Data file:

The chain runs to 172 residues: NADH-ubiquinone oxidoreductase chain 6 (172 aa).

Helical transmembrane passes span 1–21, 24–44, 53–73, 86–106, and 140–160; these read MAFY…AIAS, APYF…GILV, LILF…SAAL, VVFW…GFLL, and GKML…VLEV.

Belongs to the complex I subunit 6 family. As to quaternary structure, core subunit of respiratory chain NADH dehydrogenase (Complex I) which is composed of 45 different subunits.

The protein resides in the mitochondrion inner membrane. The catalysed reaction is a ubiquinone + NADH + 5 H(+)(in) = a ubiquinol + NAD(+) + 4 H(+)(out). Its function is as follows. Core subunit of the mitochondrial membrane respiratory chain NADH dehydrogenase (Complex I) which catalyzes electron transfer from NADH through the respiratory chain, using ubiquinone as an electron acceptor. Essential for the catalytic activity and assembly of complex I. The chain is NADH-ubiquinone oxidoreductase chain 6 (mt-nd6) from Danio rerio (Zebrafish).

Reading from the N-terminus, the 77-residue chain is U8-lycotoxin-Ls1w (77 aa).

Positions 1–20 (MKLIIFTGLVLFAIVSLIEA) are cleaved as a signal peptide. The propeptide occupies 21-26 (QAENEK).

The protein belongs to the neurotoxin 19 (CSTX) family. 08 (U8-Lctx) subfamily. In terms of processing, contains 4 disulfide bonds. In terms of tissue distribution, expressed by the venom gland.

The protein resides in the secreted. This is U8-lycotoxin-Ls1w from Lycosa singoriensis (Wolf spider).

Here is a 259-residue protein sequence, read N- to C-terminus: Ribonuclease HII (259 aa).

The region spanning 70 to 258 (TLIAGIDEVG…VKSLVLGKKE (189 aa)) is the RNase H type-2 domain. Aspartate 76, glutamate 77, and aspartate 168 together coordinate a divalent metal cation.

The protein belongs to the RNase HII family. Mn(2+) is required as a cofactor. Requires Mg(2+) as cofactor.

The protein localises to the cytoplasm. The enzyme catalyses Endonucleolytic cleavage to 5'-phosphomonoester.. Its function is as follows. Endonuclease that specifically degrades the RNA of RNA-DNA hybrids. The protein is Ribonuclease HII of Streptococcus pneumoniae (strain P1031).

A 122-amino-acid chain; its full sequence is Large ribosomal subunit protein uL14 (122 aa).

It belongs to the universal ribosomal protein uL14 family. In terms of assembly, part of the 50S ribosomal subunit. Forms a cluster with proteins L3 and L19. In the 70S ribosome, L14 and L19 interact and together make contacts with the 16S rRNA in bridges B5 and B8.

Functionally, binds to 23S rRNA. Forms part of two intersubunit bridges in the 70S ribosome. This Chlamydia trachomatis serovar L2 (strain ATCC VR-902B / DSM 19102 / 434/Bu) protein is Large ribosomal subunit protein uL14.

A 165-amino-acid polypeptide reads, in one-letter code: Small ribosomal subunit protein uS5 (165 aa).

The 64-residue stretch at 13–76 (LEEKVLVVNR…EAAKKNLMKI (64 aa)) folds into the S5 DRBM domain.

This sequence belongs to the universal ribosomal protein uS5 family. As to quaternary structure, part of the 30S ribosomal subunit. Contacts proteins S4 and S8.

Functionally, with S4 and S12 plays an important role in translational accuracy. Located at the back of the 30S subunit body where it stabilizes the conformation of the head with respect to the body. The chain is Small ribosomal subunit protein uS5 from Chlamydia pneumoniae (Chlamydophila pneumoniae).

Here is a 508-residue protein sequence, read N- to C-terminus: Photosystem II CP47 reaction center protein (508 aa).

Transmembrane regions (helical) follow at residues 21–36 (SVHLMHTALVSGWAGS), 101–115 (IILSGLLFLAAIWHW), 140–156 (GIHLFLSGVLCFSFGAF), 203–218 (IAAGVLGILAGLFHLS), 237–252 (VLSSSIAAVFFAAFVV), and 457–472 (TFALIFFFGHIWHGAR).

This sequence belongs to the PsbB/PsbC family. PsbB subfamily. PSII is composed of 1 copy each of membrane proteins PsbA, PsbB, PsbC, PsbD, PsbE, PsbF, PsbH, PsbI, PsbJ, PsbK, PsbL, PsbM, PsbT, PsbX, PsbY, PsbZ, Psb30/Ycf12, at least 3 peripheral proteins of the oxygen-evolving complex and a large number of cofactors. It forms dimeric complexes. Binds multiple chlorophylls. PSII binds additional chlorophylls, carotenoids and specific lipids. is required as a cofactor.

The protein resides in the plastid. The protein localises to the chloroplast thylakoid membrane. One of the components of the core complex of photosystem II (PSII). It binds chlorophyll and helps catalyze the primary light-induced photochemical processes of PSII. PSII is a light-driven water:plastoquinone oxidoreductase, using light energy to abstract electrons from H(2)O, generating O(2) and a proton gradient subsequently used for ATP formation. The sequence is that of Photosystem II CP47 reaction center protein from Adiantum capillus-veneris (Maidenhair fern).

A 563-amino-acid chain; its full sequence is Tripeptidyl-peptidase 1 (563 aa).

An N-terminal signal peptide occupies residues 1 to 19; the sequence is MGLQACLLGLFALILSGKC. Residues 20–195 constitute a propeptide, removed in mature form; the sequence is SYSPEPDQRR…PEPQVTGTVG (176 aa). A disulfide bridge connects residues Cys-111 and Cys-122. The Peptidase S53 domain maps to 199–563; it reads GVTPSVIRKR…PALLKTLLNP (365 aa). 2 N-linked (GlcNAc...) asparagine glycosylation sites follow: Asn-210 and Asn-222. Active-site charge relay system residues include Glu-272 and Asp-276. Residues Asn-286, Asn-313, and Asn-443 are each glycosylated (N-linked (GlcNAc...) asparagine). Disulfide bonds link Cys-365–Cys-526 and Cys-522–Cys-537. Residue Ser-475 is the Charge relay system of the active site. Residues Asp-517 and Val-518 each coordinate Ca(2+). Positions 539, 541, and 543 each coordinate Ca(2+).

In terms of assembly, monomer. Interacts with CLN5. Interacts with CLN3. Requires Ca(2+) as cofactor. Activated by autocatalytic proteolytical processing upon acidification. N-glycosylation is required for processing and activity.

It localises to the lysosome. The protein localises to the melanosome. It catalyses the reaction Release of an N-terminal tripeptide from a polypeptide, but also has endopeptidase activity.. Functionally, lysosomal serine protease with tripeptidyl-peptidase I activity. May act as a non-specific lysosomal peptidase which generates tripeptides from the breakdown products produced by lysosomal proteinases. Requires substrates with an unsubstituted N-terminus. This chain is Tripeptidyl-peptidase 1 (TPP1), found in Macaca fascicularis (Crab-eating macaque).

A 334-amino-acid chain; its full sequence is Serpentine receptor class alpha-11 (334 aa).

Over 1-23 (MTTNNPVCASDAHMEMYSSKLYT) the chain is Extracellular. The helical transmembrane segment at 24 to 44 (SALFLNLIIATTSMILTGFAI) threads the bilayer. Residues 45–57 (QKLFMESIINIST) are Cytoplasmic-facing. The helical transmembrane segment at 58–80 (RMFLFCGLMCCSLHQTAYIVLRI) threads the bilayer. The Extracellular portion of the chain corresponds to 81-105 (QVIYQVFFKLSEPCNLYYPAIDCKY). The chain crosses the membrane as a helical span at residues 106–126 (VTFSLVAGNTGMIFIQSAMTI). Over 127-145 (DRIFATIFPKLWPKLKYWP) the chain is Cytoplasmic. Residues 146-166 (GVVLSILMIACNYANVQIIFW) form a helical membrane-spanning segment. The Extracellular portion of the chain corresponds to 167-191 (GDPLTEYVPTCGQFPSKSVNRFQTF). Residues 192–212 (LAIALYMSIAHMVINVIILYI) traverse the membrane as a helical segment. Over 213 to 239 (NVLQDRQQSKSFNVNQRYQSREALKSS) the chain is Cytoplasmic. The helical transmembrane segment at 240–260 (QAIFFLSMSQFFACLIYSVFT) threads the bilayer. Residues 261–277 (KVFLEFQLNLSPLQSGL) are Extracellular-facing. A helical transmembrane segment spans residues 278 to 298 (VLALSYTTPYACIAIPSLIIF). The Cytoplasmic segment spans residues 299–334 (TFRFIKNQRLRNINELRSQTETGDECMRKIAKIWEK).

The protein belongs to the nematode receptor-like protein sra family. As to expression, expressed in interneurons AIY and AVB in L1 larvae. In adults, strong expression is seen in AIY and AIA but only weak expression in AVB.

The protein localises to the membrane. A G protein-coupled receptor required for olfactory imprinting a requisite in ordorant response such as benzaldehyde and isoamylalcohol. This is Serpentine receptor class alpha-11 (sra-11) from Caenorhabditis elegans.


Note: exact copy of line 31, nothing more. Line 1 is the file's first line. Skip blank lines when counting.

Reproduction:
The protein localises to the membrane. A G protein-coupled receptor required for olfactory imprinting a requisite in ordorant response such as benzaldehyde and isoamylalcohol. This is Serpentine receptor class alpha-11 (sra-11) from Caenorhabditis elegans.